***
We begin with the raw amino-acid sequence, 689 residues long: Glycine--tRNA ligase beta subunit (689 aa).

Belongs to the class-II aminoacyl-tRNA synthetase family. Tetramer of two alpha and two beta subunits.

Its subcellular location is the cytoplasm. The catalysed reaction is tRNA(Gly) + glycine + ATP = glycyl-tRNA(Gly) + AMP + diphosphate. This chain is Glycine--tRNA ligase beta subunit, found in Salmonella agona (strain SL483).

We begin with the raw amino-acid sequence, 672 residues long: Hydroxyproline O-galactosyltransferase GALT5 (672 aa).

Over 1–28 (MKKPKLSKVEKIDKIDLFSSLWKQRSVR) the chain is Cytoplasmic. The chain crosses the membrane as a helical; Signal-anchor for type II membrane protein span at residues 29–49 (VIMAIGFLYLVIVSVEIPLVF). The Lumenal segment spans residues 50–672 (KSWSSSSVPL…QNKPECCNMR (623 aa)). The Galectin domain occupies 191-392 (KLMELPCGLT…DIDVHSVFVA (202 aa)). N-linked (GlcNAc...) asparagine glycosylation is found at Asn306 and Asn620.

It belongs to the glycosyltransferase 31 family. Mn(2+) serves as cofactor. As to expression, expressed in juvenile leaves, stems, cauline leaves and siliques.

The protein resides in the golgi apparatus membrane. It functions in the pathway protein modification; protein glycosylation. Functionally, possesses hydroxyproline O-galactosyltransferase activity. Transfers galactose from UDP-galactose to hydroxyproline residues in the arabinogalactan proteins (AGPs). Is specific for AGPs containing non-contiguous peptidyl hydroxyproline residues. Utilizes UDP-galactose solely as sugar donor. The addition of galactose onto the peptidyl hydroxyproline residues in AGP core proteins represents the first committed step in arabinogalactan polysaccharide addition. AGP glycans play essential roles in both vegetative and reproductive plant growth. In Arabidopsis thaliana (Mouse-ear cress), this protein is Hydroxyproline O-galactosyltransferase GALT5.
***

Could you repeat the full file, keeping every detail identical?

We begin with the raw amino-acid sequence, 689 residues long: Glycine--tRNA ligase beta subunit (689 aa).

Belongs to the class-II aminoacyl-tRNA synthetase family. Tetramer of two alpha and two beta subunits.

Its subcellular location is the cytoplasm. The catalysed reaction is tRNA(Gly) + glycine + ATP = glycyl-tRNA(Gly) + AMP + diphosphate. This chain is Glycine--tRNA ligase beta subunit, found in Salmonella agona (strain SL483).

We begin with the raw amino-acid sequence, 672 residues long: Hydroxyproline O-galactosyltransferase GALT5 (672 aa).

Over 1–28 (MKKPKLSKVEKIDKIDLFSSLWKQRSVR) the chain is Cytoplasmic. The chain crosses the membrane as a helical; Signal-anchor for type II membrane protein span at residues 29–49 (VIMAIGFLYLVIVSVEIPLVF). The Lumenal segment spans residues 50–672 (KSWSSSSVPL…QNKPECCNMR (623 aa)). The Galectin domain occupies 191-392 (KLMELPCGLT…DIDVHSVFVA (202 aa)). N-linked (GlcNAc...) asparagine glycosylation is found at Asn306 and Asn620.

It belongs to the glycosyltransferase 31 family. Mn(2+) serves as cofactor. As to expression, expressed in juvenile leaves, stems, cauline leaves and siliques.

The protein resides in the golgi apparatus membrane. It functions in the pathway protein modification; protein glycosylation. Functionally, possesses hydroxyproline O-galactosyltransferase activity. Transfers galactose from UDP-galactose to hydroxyproline residues in the arabinogalactan proteins (AGPs). Is specific for AGPs containing non-contiguous peptidyl hydroxyproline residues. Utilizes UDP-galactose solely as sugar donor. The addition of galactose onto the peptidyl hydroxyproline residues in AGP core proteins represents the first committed step in arabinogalactan polysaccharide addition. AGP glycans play essential roles in both vegetative and reproductive plant growth. In Arabidopsis thaliana (Mouse-ear cress), this protein is Hydroxyproline O-galactosyltransferase GALT5.